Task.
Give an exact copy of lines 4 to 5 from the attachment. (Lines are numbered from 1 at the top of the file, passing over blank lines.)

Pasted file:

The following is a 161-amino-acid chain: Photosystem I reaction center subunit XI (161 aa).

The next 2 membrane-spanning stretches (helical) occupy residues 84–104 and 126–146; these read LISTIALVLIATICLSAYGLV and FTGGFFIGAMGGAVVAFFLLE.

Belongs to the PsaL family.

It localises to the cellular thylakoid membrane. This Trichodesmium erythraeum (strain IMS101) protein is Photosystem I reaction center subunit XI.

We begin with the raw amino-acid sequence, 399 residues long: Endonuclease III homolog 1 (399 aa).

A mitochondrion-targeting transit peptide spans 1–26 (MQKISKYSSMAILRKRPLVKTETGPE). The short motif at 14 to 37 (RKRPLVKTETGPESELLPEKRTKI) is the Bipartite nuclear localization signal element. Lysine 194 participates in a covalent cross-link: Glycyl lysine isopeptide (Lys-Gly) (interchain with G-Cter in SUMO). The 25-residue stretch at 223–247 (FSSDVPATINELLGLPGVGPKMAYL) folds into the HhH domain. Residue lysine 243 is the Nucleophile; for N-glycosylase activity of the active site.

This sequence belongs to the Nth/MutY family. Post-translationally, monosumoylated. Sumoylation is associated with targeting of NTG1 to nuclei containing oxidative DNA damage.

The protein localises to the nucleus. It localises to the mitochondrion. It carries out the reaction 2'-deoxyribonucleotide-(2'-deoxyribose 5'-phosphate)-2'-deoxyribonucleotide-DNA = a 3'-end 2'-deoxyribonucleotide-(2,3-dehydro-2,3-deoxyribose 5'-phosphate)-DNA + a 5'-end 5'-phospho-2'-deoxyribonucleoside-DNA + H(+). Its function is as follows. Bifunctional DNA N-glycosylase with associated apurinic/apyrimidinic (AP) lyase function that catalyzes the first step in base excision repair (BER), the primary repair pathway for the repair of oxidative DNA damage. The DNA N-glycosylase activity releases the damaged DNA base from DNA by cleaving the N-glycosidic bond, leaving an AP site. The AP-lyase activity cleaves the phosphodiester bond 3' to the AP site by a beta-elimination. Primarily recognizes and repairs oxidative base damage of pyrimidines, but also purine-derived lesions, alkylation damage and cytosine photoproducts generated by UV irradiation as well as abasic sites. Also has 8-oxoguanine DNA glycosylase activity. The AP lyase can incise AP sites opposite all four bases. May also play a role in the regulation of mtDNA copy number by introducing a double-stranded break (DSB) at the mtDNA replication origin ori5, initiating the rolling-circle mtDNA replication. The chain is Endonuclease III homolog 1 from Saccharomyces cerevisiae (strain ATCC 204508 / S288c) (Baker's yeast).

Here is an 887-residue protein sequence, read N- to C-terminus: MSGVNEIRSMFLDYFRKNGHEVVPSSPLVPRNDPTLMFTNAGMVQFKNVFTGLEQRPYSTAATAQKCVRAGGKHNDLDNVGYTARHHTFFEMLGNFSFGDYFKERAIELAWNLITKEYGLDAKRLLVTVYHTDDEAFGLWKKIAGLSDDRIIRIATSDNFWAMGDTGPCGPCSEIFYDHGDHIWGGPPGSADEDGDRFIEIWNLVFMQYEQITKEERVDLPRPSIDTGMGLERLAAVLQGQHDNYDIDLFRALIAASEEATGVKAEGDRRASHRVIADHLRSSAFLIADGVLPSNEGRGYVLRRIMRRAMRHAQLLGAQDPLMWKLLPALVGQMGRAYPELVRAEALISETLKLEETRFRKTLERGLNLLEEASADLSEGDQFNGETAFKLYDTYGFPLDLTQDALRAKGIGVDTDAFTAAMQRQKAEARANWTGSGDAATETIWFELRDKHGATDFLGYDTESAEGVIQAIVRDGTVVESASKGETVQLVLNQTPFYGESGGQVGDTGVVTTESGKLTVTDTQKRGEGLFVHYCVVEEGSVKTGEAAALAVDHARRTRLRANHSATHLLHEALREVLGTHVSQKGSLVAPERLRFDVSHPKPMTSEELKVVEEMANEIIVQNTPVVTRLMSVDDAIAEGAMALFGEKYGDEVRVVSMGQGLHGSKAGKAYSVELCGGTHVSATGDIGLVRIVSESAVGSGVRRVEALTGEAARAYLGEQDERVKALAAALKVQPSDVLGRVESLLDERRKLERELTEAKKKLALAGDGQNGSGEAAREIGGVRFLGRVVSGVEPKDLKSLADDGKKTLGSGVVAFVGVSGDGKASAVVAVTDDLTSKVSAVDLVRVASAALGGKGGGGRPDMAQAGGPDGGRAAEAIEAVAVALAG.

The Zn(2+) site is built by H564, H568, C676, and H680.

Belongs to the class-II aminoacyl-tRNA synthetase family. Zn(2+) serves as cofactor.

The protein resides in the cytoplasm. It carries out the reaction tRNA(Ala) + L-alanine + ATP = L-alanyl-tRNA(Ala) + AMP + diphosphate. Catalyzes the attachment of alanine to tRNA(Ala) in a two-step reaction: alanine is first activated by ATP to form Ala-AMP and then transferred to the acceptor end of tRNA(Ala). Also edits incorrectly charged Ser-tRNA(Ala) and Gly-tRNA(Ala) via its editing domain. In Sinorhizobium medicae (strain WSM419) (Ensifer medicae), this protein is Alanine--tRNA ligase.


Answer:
It localises to the cellular thylakoid membrane. This Trichodesmium erythraeum (strain IMS101) protein is Photosystem I reaction center subunit XI.

We begin with the raw amino-acid sequence, 399 residues long: Endonuclease III homolog 1 (399 aa).